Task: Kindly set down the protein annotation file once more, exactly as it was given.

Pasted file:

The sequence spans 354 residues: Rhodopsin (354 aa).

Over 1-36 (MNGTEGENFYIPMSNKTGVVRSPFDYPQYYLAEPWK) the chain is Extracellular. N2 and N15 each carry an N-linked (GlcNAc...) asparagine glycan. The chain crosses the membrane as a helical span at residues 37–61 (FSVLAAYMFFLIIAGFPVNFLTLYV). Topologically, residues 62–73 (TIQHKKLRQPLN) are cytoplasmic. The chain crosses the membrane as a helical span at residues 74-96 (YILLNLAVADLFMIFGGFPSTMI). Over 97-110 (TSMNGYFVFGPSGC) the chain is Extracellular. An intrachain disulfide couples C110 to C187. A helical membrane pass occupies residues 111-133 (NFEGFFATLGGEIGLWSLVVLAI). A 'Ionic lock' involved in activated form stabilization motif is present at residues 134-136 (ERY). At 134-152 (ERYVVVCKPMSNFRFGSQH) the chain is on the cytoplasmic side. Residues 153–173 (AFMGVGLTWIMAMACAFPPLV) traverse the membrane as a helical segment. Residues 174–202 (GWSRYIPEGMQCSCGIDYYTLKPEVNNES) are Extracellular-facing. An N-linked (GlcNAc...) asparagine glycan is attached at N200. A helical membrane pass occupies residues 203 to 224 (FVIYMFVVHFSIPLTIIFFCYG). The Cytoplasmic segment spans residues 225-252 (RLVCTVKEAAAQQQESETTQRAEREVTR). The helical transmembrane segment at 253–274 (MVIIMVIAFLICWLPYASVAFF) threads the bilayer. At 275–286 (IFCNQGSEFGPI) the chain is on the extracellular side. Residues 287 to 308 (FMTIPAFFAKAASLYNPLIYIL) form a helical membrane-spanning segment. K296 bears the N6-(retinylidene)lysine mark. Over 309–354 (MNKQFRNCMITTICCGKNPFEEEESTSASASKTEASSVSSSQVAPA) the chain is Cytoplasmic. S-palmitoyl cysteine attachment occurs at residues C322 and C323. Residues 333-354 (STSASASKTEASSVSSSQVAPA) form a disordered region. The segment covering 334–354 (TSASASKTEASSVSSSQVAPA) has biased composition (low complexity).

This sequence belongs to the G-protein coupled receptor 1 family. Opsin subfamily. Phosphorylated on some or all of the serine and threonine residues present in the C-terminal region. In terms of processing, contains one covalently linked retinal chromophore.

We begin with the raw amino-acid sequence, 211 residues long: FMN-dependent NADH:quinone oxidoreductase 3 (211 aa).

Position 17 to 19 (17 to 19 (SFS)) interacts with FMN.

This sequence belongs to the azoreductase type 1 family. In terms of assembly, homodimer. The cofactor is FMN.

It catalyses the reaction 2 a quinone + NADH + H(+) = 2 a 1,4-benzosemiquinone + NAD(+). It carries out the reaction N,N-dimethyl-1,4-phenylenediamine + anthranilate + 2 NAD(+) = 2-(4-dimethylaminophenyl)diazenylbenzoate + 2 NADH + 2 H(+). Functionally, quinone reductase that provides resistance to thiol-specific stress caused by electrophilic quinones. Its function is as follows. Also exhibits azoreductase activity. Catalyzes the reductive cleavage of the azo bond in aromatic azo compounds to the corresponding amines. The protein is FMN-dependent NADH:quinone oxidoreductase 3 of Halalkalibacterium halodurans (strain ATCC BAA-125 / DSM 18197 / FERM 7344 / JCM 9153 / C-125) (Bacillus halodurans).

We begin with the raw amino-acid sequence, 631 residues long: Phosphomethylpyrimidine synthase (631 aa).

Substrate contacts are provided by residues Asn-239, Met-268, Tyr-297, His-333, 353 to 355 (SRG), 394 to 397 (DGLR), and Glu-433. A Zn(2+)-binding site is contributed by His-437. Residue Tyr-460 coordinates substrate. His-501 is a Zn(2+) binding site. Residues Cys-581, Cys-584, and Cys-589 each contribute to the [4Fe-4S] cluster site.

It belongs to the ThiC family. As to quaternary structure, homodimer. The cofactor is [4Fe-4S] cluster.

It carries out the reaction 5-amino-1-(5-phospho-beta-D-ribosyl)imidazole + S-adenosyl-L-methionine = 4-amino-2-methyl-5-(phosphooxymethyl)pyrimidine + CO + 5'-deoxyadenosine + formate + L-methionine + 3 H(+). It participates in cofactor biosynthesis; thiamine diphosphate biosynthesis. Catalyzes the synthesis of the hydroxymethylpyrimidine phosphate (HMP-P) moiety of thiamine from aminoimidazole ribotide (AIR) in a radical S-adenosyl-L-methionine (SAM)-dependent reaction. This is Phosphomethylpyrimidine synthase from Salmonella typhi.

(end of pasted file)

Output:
The sequence spans 354 residues: Rhodopsin (354 aa).

Over 1-36 (MNGTEGENFYIPMSNKTGVVRSPFDYPQYYLAEPWK) the chain is Extracellular. N2 and N15 each carry an N-linked (GlcNAc...) asparagine glycan. The chain crosses the membrane as a helical span at residues 37–61 (FSVLAAYMFFLIIAGFPVNFLTLYV). Topologically, residues 62–73 (TIQHKKLRQPLN) are cytoplasmic. The chain crosses the membrane as a helical span at residues 74-96 (YILLNLAVADLFMIFGGFPSTMI). Over 97-110 (TSMNGYFVFGPSGC) the chain is Extracellular. An intrachain disulfide couples C110 to C187. A helical membrane pass occupies residues 111-133 (NFEGFFATLGGEIGLWSLVVLAI). A 'Ionic lock' involved in activated form stabilization motif is present at residues 134-136 (ERY). At 134-152 (ERYVVVCKPMSNFRFGSQH) the chain is on the cytoplasmic side. Residues 153–173 (AFMGVGLTWIMAMACAFPPLV) traverse the membrane as a helical segment. Residues 174–202 (GWSRYIPEGMQCSCGIDYYTLKPEVNNES) are Extracellular-facing. An N-linked (GlcNAc...) asparagine glycan is attached at N200. A helical membrane pass occupies residues 203 to 224 (FVIYMFVVHFSIPLTIIFFCYG). The Cytoplasmic segment spans residues 225-252 (RLVCTVKEAAAQQQESETTQRAEREVTR). The helical transmembrane segment at 253–274 (MVIIMVIAFLICWLPYASVAFF) threads the bilayer. At 275–286 (IFCNQGSEFGPI) the chain is on the extracellular side. Residues 287 to 308 (FMTIPAFFAKAASLYNPLIYIL) form a helical membrane-spanning segment. K296 bears the N6-(retinylidene)lysine mark. Over 309–354 (MNKQFRNCMITTICCGKNPFEEEESTSASASKTEASSVSSSQVAPA) the chain is Cytoplasmic. S-palmitoyl cysteine attachment occurs at residues C322 and C323. Residues 333-354 (STSASASKTEASSVSSSQVAPA) form a disordered region. The segment covering 334–354 (TSASASKTEASSVSSSQVAPA) has biased composition (low complexity).

This sequence belongs to the G-protein coupled receptor 1 family. Opsin subfamily. Phosphorylated on some or all of the serine and threonine residues present in the C-terminal region. In terms of processing, contains one covalently linked retinal chromophore.

We begin with the raw amino-acid sequence, 211 residues long: FMN-dependent NADH:quinone oxidoreductase 3 (211 aa).

Position 17 to 19 (17 to 19 (SFS)) interacts with FMN.

This sequence belongs to the azoreductase type 1 family. In terms of assembly, homodimer. The cofactor is FMN.

It catalyses the reaction 2 a quinone + NADH + H(+) = 2 a 1,4-benzosemiquinone + NAD(+). It carries out the reaction N,N-dimethyl-1,4-phenylenediamine + anthranilate + 2 NAD(+) = 2-(4-dimethylaminophenyl)diazenylbenzoate + 2 NADH + 2 H(+). Functionally, quinone reductase that provides resistance to thiol-specific stress caused by electrophilic quinones. Its function is as follows. Also exhibits azoreductase activity. Catalyzes the reductive cleavage of the azo bond in aromatic azo compounds to the corresponding amines. The protein is FMN-dependent NADH:quinone oxidoreductase 3 of Halalkalibacterium halodurans (strain ATCC BAA-125 / DSM 18197 / FERM 7344 / JCM 9153 / C-125) (Bacillus halodurans).

We begin with the raw amino-acid sequence, 631 residues long: Phosphomethylpyrimidine synthase (631 aa).

Substrate contacts are provided by residues Asn-239, Met-268, Tyr-297, His-333, 353 to 355 (SRG), 394 to 397 (DGLR), and Glu-433. A Zn(2+)-binding site is contributed by His-437. Residue Tyr-460 coordinates substrate. His-501 is a Zn(2+) binding site. Residues Cys-581, Cys-584, and Cys-589 each contribute to the [4Fe-4S] cluster site.

It belongs to the ThiC family. As to quaternary structure, homodimer. The cofactor is [4Fe-4S] cluster.

It carries out the reaction 5-amino-1-(5-phospho-beta-D-ribosyl)imidazole + S-adenosyl-L-methionine = 4-amino-2-methyl-5-(phosphooxymethyl)pyrimidine + CO + 5'-deoxyadenosine + formate + L-methionine + 3 H(+). It participates in cofactor biosynthesis; thiamine diphosphate biosynthesis. Catalyzes the synthesis of the hydroxymethylpyrimidine phosphate (HMP-P) moiety of thiamine from aminoimidazole ribotide (AIR) in a radical S-adenosyl-L-methionine (SAM)-dependent reaction. This is Phosphomethylpyrimidine synthase from Salmonella typhi.